Conning Releases Q4 State of the States Report
October 25, 2017
Conning Releases Q4 2017 State of the States Report
- Tax Revenue Growth - But Not Enough To Cover Expenditure Pressures
- Personal Income And Employment Growth - Concentrated In The West
- Political Uncertainty On Tax Reform
- No Improvement In State Pension Funding
HARTFORD, CT – October 24, 2017 – Leading global investment management firm Conning today released the Q4 edition of the company’s semi-annual State of the States municipal credit research report. This update for the second half of the year retains Conning’s declining outlook on aggregate state credit quality. State revenue growth has improved, but not enough to meet state expenditure growth, placing aggregate state reserves under immense pressure. However, Conning has improving outlooks on many revenue bond sectors as these credits benefit from more people driving, flying, attending college and spending money.
Many states – including Illinois, Maine, New Jersey, New York, Rhode Island, Pennsylvania, Wisconsin and Connecticut – were unable to pass budgets on time because legislators were reluctant to raise taxes, a necessity in states where revenues this year were less than expected. While both Connecticut and Pennsylvania have yet to agree on a budget, Illinois was able pass a budget shortly after its deadline, a pre-requisite to improving the state’s poor credit quality.
The U.S. economic recovery remains bifurcated: the Pacific Northwest, Mountain and Southeastern regions are experiencing GDP growth around 5% while many Northeastern and Midwestern states show very slow growth (if any). Though credit quality has an overall declining outlook, many states in the Pacific Northwest and Southeast have also experienced strong growth in employment, personal income and home prices. Additionally, some oil and gas states have seen economic improvement due to the steady, albeit slow, rise in natural gas prices during the last quarter.
“The most common thread for all higher-ranking states is a favorable business climate as measured by regulations, state tax policies and state leadership,” said Paul Mansour, a Managing Director, Head of Municipal Research at Conning and lead author of Conning’s State of the States report. “We expect that the above-average economic activity in these states will prompt credit upgrades and better price performance going forward.” Adds Mansour, “As long-term investors, Conning is looking to add state and local credit exposure in faster-growing regions and states, while being more selective in slower-growing and lower-ranked states.”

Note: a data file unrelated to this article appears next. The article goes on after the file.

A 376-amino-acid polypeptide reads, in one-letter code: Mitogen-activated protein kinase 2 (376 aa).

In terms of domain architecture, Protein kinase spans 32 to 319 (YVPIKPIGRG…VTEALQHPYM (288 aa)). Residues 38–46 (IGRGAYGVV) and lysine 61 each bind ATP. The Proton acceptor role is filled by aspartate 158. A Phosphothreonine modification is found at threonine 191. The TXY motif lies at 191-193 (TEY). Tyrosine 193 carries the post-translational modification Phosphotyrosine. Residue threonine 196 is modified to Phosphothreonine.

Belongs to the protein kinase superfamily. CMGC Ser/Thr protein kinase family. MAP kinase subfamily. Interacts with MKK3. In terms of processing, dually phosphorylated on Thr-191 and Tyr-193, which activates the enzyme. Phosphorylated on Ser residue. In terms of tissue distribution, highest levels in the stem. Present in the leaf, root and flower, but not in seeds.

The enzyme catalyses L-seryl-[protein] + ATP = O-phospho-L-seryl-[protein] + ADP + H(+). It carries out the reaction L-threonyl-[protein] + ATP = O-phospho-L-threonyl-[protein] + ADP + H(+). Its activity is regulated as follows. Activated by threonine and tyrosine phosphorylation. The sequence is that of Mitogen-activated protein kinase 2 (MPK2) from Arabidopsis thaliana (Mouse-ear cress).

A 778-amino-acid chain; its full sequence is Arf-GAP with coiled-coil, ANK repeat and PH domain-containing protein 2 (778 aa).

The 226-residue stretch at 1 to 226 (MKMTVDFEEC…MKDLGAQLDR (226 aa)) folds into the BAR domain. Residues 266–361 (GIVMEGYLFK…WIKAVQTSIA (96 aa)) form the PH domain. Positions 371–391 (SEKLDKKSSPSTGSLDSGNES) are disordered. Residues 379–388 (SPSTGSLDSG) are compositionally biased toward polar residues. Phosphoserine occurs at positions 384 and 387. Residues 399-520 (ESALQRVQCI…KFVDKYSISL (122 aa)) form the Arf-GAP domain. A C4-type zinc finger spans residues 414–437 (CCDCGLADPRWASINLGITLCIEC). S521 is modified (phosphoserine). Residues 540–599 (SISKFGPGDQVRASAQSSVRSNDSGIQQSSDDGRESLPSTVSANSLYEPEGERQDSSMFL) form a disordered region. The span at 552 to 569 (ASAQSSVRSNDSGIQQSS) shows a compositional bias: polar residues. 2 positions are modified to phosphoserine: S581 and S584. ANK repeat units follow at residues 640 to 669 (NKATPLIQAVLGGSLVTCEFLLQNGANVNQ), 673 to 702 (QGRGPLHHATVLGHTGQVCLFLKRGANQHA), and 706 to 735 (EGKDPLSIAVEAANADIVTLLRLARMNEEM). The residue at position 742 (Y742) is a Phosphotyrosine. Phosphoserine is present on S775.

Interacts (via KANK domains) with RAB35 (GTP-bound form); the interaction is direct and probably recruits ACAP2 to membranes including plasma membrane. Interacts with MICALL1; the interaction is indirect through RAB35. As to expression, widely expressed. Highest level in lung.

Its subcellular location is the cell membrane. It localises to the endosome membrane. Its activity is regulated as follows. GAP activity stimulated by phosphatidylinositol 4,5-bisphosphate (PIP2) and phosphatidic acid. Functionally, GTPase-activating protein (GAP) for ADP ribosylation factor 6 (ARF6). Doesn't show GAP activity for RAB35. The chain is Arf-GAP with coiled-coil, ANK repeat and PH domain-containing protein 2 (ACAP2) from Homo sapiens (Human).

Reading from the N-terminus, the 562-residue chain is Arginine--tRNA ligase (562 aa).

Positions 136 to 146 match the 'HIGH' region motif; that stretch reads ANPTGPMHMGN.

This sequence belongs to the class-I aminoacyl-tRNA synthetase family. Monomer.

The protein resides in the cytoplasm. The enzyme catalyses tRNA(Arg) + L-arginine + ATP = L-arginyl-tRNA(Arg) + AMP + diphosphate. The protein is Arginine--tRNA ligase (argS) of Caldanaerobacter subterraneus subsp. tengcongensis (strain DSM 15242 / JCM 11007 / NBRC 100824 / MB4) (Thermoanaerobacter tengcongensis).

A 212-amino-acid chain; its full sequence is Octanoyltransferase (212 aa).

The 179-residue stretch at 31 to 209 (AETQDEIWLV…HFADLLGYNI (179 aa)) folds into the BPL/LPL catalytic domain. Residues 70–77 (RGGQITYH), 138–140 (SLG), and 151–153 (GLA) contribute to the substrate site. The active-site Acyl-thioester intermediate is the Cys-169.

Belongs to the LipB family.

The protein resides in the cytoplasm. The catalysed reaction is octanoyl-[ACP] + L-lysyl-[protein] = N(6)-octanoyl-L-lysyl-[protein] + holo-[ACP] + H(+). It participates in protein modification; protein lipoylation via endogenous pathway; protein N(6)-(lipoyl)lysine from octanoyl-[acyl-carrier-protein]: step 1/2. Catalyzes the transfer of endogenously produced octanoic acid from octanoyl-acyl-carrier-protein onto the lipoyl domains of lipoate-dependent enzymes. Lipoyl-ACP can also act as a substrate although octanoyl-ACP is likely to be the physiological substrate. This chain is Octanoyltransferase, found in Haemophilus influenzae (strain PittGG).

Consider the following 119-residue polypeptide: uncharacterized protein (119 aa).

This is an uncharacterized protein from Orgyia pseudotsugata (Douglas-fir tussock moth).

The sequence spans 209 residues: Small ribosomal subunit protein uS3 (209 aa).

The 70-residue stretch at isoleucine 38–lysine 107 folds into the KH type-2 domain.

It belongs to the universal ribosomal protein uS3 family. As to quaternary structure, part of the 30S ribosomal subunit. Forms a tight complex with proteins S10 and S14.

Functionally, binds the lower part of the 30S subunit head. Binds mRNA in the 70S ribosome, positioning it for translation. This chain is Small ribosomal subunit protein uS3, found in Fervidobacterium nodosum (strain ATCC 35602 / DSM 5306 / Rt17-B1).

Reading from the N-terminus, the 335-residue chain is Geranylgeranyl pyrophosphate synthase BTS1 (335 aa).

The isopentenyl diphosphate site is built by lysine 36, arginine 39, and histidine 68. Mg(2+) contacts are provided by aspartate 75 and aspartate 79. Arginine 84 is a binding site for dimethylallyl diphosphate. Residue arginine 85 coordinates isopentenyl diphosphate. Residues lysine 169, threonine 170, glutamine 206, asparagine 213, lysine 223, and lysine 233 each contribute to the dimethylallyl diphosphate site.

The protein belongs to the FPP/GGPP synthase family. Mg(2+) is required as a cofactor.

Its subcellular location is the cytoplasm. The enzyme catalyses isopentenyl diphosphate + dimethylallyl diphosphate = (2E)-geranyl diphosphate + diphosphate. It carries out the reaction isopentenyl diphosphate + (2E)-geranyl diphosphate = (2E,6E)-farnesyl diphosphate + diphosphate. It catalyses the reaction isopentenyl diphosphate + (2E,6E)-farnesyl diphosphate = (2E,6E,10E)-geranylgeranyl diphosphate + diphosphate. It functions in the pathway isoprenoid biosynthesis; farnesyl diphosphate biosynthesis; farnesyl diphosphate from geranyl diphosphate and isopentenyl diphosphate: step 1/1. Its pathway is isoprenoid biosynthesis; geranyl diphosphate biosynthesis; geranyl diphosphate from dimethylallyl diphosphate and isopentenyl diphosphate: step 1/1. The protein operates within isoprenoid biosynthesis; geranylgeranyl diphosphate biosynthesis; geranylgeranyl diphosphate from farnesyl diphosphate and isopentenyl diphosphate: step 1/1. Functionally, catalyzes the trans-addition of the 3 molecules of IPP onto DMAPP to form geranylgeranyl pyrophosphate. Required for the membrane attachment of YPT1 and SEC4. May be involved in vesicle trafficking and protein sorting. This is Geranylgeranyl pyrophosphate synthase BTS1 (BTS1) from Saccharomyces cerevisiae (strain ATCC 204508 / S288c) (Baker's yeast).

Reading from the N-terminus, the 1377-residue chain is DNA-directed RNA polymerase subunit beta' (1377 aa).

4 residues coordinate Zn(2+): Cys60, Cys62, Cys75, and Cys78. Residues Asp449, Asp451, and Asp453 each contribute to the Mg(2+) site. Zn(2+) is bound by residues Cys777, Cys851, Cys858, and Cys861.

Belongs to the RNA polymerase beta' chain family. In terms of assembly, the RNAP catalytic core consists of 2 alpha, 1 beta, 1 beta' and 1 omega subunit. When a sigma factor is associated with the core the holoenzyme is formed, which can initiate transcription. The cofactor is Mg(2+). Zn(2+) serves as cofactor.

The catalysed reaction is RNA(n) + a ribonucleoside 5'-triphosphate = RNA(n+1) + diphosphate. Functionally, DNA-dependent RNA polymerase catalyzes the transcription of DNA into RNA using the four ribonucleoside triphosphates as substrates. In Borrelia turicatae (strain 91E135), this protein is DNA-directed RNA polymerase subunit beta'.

Conning’s semi-annual State of the States report ranks each of the 50 states by credit quality. Taking key economic factors into account, Conning found that Utah, Idaho, Florida, Nevada, and Colorado had the highest credit quality while Illinois, New Mexico, Mississippi, Connecticut and West Virginia were ranked lowest.
Conning’s research concluded that many states continue to face challenges in reversing the declining outlook on their credit quality, including:
Pension Contributions Remain a Major Problem
Conning sees no improvement in state pension plan funding since the Q2 2017 State of the States report. On average, the funding ratio for state pension plans has declined to 71.1% in 2016 from 74.5% in 2015. States unable to agree on raising taxes cannot fully fund their pensions as planned. New Jersey has neglected to fund its entire annual contribution all together in hopes that investment returns in the next fiscal year will make up for the missed payment.